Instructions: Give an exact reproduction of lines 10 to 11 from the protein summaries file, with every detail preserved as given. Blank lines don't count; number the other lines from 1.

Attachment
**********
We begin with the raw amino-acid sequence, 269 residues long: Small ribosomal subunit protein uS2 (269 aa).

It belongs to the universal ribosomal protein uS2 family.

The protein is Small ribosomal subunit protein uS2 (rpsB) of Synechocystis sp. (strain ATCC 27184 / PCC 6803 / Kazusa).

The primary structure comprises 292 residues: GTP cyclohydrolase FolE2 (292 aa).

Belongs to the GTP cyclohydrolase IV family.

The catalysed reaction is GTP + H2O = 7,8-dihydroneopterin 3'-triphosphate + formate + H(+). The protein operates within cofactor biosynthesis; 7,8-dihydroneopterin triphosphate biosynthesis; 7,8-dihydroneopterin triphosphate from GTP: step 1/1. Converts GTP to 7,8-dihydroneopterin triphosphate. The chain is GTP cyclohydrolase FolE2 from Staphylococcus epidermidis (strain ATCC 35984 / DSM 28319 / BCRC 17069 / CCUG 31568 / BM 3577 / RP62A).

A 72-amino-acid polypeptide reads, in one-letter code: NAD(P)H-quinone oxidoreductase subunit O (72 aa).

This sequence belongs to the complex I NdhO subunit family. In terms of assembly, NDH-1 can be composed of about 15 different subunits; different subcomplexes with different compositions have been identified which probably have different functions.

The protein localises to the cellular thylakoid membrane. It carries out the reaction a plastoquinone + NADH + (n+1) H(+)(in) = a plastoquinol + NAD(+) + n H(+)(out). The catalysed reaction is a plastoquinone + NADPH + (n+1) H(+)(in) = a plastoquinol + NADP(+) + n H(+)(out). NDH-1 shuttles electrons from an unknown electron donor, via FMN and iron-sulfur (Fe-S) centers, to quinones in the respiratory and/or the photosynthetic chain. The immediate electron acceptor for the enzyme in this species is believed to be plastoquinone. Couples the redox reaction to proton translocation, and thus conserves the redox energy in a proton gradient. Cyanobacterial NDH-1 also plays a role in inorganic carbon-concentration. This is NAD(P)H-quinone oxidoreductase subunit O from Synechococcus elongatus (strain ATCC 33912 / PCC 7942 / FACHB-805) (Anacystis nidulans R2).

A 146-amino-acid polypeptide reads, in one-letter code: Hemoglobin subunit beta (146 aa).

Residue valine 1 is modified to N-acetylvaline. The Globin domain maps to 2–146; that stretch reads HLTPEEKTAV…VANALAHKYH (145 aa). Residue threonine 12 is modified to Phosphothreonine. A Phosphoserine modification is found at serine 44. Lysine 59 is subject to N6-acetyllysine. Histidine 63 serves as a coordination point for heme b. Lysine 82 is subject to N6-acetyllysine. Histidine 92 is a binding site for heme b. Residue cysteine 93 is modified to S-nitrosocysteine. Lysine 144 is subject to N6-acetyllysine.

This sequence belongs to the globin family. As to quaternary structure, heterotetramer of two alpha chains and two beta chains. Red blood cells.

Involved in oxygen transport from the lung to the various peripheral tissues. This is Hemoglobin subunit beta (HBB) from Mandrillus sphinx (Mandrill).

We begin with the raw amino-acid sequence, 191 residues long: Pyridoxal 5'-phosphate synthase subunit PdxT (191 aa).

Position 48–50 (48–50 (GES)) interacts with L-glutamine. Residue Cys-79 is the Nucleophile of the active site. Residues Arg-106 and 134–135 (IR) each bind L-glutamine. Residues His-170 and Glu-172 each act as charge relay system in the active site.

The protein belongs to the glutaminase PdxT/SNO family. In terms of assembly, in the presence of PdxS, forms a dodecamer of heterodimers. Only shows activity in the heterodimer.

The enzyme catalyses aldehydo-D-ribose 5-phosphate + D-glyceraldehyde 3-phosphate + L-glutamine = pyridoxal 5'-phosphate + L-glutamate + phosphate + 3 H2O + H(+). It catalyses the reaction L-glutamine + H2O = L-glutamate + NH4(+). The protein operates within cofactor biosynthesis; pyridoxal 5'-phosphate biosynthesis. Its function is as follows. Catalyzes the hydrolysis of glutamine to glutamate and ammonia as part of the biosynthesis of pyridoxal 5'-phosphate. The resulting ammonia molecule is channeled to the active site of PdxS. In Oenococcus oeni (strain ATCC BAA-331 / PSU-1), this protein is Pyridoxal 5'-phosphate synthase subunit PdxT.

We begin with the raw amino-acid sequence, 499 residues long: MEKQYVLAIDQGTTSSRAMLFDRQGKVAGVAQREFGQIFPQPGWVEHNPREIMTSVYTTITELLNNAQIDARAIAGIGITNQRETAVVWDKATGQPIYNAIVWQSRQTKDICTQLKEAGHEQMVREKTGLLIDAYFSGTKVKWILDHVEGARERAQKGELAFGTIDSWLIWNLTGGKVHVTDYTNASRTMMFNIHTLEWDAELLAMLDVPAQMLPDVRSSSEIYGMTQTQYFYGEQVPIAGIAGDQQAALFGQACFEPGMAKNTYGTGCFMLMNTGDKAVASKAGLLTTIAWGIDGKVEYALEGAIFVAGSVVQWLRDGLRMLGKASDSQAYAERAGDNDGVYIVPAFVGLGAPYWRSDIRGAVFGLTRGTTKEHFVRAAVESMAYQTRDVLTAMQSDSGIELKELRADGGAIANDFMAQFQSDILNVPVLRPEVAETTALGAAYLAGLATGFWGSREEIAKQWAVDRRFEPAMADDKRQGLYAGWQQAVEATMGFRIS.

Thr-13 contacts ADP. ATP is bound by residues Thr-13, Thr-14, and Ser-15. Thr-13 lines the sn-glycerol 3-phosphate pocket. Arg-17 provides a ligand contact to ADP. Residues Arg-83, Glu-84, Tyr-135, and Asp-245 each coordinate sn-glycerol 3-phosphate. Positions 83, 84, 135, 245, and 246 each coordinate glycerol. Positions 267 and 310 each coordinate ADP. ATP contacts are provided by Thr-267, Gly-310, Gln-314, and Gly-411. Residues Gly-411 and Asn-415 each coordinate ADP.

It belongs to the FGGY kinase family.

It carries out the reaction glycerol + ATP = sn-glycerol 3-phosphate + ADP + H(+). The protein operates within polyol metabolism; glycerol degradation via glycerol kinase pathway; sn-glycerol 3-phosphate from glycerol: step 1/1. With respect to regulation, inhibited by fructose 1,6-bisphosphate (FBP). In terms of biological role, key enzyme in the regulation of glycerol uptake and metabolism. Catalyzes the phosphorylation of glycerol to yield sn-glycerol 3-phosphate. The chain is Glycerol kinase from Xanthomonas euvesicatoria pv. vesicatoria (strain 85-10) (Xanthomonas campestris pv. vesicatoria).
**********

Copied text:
A 146-amino-acid polypeptide reads, in one-letter code: Hemoglobin subunit beta (146 aa).

Residue valine 1 is modified to N-acetylvaline. The Globin domain maps to 2–146; that stretch reads HLTPEEKTAV…VANALAHKYH (145 aa). Residue threonine 12 is modified to Phosphothreonine. A Phosphoserine modification is found at serine 44. Lysine 59 is subject to N6-acetyllysine. Histidine 63 serves as a coordination point for heme b. Lysine 82 is subject to N6-acetyllysine. Histidine 92 is a binding site for heme b. Residue cysteine 93 is modified to S-nitrosocysteine. Lysine 144 is subject to N6-acetyllysine.